This game. Just… wow. I am so glad I went back to play it. It’s rare that a game is actu­al­ly bet­ter than you remem­ber it on a sec­ond playthrough. I was a lit­tle wor­ried that, after my expe­ri­ence with revis­it­ing the first install­ment, I might find yet anoth­er game that fell short of my fond mem­o­ries. Metal Gear Solid 3: Snake Eater blew them out of the water. With a self-contained sto­ry that is very well told, I rec­om­mend that every­one play this. Whether you’ve played this game or not, stop what­ev­er you’re doing now and immerse your­self in it. I promise you won’t be dis­ap­point­ed. BurtonConsoleConsole RetrospectiveConsole,Metal Gear Solid 3,PS2After my ear­lier revis­it of one of my favourite games from the PS1 era, Metal Gear Solid, I felt a com­pul­sion to go back and play my favourite game in that series, Metal Gear Solid 3: Snake Eater. Metal Gear Solid has a fan­tas­tic sto­ry, with twists and turns…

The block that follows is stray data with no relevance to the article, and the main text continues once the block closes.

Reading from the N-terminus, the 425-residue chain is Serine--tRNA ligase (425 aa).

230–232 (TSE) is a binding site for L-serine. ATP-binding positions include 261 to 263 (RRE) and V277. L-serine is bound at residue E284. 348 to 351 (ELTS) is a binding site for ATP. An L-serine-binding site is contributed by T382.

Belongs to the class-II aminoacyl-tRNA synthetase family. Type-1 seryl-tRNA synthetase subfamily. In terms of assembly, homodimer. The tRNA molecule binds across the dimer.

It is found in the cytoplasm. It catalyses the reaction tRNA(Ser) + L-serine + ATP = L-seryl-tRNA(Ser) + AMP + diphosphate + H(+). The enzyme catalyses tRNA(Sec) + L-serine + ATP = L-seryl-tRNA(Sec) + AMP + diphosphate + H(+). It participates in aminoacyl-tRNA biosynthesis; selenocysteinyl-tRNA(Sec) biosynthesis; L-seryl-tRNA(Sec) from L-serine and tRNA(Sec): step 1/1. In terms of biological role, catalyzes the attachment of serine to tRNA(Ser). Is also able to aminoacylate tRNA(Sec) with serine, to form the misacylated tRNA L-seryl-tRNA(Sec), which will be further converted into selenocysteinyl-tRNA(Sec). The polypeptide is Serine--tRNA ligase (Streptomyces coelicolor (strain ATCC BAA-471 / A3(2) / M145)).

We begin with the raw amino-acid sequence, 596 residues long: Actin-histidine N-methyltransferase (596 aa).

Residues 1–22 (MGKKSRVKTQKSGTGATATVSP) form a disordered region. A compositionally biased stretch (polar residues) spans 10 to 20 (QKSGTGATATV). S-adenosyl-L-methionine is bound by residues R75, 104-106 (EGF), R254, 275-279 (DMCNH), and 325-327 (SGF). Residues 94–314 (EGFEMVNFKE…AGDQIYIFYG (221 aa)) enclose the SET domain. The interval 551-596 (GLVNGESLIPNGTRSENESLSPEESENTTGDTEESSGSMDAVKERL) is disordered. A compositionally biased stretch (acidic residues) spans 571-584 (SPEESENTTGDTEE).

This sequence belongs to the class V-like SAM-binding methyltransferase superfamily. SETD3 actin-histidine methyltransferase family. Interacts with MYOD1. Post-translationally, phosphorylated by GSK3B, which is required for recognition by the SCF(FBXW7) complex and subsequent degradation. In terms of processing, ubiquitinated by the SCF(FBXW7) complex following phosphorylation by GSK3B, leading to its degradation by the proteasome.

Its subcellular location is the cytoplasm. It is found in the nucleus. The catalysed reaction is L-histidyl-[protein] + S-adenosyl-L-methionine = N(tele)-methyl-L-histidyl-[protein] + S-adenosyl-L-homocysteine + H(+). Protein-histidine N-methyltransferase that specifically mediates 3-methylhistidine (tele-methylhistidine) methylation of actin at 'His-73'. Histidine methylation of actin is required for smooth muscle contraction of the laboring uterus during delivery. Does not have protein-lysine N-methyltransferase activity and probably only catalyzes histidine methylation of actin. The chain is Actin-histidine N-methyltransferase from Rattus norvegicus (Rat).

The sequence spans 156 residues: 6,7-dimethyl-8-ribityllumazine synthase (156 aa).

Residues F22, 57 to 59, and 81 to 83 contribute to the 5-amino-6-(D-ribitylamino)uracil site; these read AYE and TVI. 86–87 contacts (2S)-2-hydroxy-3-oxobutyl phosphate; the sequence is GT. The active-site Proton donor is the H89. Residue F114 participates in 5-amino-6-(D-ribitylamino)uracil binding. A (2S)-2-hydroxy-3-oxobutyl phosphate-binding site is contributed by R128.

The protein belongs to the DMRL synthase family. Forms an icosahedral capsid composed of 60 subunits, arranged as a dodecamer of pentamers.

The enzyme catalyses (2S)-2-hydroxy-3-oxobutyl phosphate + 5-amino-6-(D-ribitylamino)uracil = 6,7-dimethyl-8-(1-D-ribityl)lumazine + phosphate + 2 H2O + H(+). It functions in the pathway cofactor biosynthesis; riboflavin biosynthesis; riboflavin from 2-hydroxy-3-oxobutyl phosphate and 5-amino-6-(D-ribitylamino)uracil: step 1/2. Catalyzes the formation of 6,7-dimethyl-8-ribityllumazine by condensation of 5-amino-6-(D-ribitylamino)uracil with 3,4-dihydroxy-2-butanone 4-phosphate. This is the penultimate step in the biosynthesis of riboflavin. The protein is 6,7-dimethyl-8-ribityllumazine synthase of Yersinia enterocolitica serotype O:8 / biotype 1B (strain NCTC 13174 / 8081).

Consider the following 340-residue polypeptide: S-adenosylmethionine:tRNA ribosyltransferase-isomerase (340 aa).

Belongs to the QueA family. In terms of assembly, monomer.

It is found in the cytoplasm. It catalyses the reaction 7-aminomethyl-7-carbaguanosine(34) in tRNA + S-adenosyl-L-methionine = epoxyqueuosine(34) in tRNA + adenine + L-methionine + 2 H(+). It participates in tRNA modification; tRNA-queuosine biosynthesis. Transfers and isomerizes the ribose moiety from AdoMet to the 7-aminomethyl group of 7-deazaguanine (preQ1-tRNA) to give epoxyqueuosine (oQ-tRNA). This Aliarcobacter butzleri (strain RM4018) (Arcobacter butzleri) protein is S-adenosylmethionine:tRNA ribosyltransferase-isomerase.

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John Burton
John is a tat­tooed astronomer. He hearts games, movies & beardy music. He also bakes a lot and looks through tele­scopes less often than he’d like. Helps with GamerGiving char­i­ty stream­ing as well!
John Burton